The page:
how to rebuild the system of school
taxes that lawmakers leveled last summer
when they eliminated property taxes for edu-
cation.
Proposal A, the lone issue on Tuesday's
ballot, gives voters two means of replacing
the more than $6 billion the Legislature wiped
out in July. If the ballot plan is adopted, the
sales tax will increase in May from 4 to 6
percent. The backup plan, which would auto-
matically go into effect if voters reject Pro-
posal A, would raise the income tax from 4.4
to 6 percent.
As tools to construct a new system of
education funding, both Proposal A and the
backup plan are inadequate --like the choice
between a paintbrush and a sander. Both
apply cosmetic touches to a system in disre-
pair, but only Proposal A spares the economy
the most crippling tax hikes. Proposal Ashould
be approved Tuesday.
The alternative to Proposal A, dubbed the
statutory plan, would retain 12 mills of prop-
erty tax on homestead property. Each mill
represents $1 in taxes for each $1,000 of
property value. Lawmakers voted in June to
wipe out this particularly burdensome and
inequitable form of taxation, but it has resur-
faced in both plans, as Proposal A would
maintain the property tax at 6 mills.
For years, property taxes have supported
massive inequities between richer and poorer
school districts. Schools presently derive
nearly two-thirds of their operating revenue
from property taxes, which are levied based
on the value of property inside the school
district. Districts in high-income areas can
receive ample funding without saddling resi-
dents with onerous tax burdens. Low-income
districts, on the other hand, must impose
unreasonably high taxes to stay afloat.

poor school districts. Both will slowly in-
crease state funding to low-income districts,
yet inequities will be preserved. This will be
accomplished through a so-called local op-
tion tax, which would allow school boards to
levy up to 3 mills above the base level, with
voter approval in a special election.
Regardless of the outcome of Tuesday's
election, the Legislature's half-solution will
be implemented in May. Proposal A's sales
tax increase will be written into the Michigan
Constitution, guaranteeing the stability of the
plan. As a legislative initiative, the backup
plan is subject to further dickering by law-
makers - a dangerous prospect considering
the unstable split between Democrats and
Republicans in the Legislature.
Furthermore, Proposal A would impose a
50-cent hike in the cigarette tax, as opposed to
a 15-cent hike under the backup plan. While
some object that this tax burden will be borne
most heavily by the poor, this will be out-
weighed if the tax encourages people to stop
buying cigarettes-therefore helping to elimi-
nate a major health care problem.
The chief drawback of the backup plan is
the income tax hike, a proven deterrent to
economic development. While neither tax
will come as a boon to the state's economy,
the sales tax will at least draw revenues from
out-of-state tourists. The income tax, by con-
trast, is borne entirely by Michigan residents.
The backup plan also increases the single
business tax while Proposal A does not. Eco-
nomic analyses conclude that Proposal A
will not harm Michigan's economy as much
as the alternative.
Neither plan offers a concrete solution to
the inequities that exist between rich and poor
districts, and both impose new taxes. But with
the future of Michigan public schools on the
line, Proposal A offers a more secure source

By BRADY BUSTANY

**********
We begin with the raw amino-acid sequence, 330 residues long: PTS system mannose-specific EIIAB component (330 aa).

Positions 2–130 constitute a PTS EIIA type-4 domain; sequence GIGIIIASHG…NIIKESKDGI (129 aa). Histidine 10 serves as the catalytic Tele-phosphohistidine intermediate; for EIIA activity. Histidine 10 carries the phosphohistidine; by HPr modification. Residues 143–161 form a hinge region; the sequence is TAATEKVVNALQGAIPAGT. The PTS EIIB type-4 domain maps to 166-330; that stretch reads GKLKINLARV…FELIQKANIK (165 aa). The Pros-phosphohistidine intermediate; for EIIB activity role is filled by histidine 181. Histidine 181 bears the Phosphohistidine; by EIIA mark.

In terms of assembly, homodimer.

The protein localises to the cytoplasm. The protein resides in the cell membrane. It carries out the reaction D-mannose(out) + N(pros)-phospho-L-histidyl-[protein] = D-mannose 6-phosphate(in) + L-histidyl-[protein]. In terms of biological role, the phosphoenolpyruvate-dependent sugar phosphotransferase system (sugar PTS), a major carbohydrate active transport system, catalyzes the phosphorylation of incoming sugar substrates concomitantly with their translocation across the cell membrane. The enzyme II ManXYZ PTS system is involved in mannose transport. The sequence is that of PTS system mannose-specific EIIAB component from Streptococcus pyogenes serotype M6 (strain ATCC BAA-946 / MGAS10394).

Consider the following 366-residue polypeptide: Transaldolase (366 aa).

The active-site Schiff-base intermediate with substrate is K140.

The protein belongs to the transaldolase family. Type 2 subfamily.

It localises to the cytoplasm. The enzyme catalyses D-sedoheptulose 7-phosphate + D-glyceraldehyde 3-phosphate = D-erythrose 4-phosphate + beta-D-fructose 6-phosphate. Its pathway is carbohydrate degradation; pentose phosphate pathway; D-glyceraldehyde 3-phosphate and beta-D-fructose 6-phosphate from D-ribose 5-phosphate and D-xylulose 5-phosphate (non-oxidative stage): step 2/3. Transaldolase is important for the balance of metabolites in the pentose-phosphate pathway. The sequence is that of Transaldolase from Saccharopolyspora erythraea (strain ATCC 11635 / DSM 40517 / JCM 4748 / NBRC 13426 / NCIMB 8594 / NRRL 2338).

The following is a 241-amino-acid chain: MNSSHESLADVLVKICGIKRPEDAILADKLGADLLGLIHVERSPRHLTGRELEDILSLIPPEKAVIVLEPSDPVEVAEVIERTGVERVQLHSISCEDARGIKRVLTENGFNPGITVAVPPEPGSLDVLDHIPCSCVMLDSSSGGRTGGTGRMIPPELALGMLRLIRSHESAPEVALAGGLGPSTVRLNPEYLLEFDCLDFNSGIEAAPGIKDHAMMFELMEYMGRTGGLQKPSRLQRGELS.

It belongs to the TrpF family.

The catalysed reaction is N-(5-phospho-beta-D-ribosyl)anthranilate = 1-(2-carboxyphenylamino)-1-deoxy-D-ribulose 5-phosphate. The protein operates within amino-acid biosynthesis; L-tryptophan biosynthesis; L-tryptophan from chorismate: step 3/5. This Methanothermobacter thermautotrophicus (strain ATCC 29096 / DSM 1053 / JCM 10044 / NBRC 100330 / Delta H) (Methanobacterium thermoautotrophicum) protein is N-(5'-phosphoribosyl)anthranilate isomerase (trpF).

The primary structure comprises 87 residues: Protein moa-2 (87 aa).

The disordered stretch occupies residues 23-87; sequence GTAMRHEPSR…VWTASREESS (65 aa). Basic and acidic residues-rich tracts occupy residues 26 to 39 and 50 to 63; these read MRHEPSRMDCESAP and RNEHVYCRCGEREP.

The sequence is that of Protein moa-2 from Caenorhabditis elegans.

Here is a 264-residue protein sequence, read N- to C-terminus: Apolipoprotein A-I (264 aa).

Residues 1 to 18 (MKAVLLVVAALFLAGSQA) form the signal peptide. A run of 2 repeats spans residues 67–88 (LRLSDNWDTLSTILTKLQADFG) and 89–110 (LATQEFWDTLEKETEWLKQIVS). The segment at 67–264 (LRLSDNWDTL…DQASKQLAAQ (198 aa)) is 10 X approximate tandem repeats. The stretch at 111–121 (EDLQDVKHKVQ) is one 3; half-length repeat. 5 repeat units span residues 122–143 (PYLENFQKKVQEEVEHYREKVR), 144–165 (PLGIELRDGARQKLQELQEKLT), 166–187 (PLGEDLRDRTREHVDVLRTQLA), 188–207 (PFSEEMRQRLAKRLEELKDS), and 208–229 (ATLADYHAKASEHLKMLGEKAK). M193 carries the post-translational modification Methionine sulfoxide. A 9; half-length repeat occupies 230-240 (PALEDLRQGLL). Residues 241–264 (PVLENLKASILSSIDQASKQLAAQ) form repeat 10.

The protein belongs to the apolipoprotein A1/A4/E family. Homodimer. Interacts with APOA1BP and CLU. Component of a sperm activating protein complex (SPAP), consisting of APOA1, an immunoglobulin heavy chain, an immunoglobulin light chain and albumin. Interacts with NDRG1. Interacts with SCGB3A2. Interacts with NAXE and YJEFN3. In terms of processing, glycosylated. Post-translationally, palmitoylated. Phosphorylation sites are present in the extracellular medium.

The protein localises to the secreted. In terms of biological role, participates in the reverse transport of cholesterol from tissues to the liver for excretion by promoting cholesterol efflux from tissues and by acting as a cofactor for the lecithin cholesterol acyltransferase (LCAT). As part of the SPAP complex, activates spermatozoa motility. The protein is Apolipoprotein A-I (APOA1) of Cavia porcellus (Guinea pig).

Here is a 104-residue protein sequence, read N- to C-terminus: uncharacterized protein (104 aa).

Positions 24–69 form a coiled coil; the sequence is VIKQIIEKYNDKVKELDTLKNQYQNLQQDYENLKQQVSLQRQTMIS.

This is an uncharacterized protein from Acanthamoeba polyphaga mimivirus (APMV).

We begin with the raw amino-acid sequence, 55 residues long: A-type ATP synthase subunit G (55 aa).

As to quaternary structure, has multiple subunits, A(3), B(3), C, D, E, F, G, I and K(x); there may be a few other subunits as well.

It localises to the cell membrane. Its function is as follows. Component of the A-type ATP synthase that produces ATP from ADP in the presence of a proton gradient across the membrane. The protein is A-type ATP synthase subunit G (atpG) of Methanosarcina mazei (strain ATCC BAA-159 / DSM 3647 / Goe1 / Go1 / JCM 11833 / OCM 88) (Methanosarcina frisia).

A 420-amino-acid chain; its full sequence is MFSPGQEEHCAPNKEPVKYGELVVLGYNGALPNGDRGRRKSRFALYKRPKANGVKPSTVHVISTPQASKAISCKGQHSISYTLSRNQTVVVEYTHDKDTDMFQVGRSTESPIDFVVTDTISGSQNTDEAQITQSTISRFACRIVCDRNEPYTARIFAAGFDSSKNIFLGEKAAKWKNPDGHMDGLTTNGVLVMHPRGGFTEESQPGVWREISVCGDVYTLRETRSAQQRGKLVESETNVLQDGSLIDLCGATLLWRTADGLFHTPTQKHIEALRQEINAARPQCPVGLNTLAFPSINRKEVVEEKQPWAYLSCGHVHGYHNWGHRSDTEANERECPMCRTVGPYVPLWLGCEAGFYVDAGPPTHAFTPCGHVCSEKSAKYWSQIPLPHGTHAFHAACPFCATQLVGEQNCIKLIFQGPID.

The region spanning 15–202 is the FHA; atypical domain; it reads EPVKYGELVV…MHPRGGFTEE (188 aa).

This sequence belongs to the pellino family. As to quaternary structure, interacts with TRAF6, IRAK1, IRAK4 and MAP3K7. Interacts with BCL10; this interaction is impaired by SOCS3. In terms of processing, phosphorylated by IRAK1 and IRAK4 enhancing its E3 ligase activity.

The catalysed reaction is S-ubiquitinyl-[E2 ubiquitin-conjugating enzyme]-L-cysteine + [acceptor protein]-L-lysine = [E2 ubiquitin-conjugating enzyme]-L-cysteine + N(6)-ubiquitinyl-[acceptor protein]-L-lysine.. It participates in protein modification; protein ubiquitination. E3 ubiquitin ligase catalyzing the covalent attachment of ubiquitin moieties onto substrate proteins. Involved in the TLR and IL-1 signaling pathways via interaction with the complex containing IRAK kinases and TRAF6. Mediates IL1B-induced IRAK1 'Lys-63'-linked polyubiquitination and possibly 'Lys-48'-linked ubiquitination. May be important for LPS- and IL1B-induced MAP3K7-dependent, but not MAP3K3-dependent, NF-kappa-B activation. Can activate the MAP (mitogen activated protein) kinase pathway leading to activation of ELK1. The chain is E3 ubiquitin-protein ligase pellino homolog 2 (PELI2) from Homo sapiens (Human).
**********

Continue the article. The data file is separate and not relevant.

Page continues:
The Viewpoint printed by
the Daily on March 9
("Hebron coverage displays
Daily's anti-Semitism"), by
Aryeh M. Caroline is
abhorrent yet predictable -
and very saddening.
Caroline espoused a great
deal of hatred and resentment
toward Arabs in his opinion
piece. Many will be quick to
note the blatant racism in his
thinking. "Most particularly,"
he wrote, "I am disturbed by
the media's attempt to equate
Jewish and Arab terrorism. In
fact, the two are so different
that to compare them is an
absolute injustice." Here,
Caroline clearly tips his hand.
He cannot tell me and have
me believe that he is
respectful of all innocent
peoples, regardless of
ethnicity. Terrorism is
terrorism - an act of terror.
The perpetrator is, by
definition, irrelevant. To
suggest that a Jewish terrorist
is somehow less guilty of an

homework and is very
obviously misrepresenting
myths as facts surrounding the
Hebron massacre? Perhaps.
Or, is my concern that
Caroline, who is obviously a
product of his environment,
has simply taken from his
upbringing a host of
inaccurate and harmful
stereotypes and woven them
into a web of frighteningly
hateful attacks on all Arabs?
Suddenly I realized the latter
was at the heart of my pain. I
cannot sit idly by while
someone espouses such
blatant anti-Arab sentiment.
("My Muslim friends," I read
in disbelief, "tell me that such
violence also violates the
Qur'an. Perhaps the Arabs
have a different version of the
Qur'an than the other
Muslims.")
You see, anti-anyone
sentiment serves only harmful
intentions. First-year students
who pick up the paper without
the armament of any classes
on these issues might blindly
agree with Caroline. After all,
Aras are denicted as evil.

therefore, being Arabs, have
a lesser right than Jews to
basic human rights, including
self determination. But what
to do about it?
I noticed that Caroline
himself is a first-year student.
To that, I sighed a cautious
sigh of hopeful relief. If
Caroline diverts a fraction of
the energy he expends on
promoting racist anti-Arab
sentiment on taking a class or
two on the subject, he may
come to realize what college
is all about.
We must all remain
accountable for what we
convey to others, even our
opinions. Thankfully, there
are a great many in Israel and
elsewhere who recognize the
tragedy at Hebron as horrific
and unacceptable. Indeed, the
time is not to defend any act
of terrorism, period. The time
is to shed our stereotyping,
our hatred, our
misrepresentation of fact and
representation of myth as
fact, our rage and our
outrage, our bitterness and
our tendency toward nolitical